Home field

The new surfaces and proposed stadium would mark a quantum advance for the high school’s athletic program.

Before 2015, Edgewood’s grass field was hard and shoddy, and its asphalt with rubberized coating track was so worn that the school didn’t allow people to run on it due to the dangers of cracks and holes, Elliot said.

The new Irwin A. and Robert D. Goodman Athletic Complex can accommodate football, baseball, softball, soccer, lacrosse, ultimate Frisbee, and track and field. But the facility has no lights, public address system, or other amenities, and only modest metal bleachers. The proposal would add locker rooms, rest rooms, concessions, ticket booth, storage, press box, lighting and a sound system.

The lack of lights creates challenges, Elliot said. Visiting schools don’t want to play afternoon soccer games because travel cuts into the school day, so Edgewood plays a lot of games at other sites. Also, Badger Conference bylaws require all football games be played at 7 p.m. on Friday nights, so the Crusaders have no home games on school property and play them at Breitenbach Stadium at Middleton High School.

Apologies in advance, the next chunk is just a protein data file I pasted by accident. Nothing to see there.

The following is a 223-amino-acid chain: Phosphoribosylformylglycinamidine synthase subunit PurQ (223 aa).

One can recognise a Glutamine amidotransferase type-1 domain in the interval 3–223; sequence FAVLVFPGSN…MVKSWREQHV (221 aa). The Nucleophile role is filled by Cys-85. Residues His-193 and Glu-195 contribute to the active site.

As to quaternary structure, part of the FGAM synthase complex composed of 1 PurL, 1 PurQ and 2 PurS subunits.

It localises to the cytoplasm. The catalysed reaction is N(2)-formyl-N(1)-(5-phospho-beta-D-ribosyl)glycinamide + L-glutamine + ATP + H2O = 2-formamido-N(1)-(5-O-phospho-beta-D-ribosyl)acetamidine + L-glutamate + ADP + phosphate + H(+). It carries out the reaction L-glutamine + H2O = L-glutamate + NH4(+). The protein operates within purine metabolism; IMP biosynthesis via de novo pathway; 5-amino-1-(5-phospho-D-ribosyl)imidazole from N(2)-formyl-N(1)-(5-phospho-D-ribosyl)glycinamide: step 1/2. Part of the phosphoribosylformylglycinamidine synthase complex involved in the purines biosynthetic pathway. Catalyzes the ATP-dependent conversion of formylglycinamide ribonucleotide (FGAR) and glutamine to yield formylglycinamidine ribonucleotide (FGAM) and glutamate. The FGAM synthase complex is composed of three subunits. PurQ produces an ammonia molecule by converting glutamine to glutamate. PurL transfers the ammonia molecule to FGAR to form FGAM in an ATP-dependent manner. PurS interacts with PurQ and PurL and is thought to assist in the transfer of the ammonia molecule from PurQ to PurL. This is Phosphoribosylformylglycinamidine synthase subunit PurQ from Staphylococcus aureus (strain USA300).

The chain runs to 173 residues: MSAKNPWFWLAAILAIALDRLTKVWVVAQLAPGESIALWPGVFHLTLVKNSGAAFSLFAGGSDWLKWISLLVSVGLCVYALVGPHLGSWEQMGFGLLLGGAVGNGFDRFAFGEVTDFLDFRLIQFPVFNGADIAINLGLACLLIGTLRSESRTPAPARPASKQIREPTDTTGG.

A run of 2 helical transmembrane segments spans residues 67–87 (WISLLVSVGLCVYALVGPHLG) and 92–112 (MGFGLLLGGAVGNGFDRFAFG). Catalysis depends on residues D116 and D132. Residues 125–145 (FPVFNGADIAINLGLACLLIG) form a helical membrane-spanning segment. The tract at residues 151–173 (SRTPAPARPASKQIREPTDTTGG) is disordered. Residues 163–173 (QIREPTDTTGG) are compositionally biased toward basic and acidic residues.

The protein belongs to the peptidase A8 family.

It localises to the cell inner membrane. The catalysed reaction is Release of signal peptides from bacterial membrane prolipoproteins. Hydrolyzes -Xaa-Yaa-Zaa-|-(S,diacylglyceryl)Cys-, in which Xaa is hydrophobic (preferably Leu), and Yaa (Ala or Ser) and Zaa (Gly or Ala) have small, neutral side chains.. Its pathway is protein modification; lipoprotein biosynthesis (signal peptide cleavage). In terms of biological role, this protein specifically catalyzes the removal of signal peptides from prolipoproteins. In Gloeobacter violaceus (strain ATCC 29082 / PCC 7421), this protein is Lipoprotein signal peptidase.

The conditions create challenges for scheduling and transportation and raise liability concerns, Elliot said.

Due to the lack of lights, the 2015 improvements were described at the time largely as a practice facility. But the school’s description now makes some residents feel as if they’ve been misled.

At the time, Edgewood wasn’t aware of the new lighting technology and had no intent on proposing a stadium because it knew the the glare, glow and spillover of lights would have been unacceptable to neighbors, Elliot said.

“I wouldn’t want to live across the street from Memorial Stadium or Warner Park,” he said. “That’s older technology as far as lights.”

But new LED light technology eliminates glare, glow and spillage, Elliot said. “You can literally light the field, not the neighborhood,” he said.

The possibility of high-tech lights make a stadium practical for the first time, he said.

Addressing concerns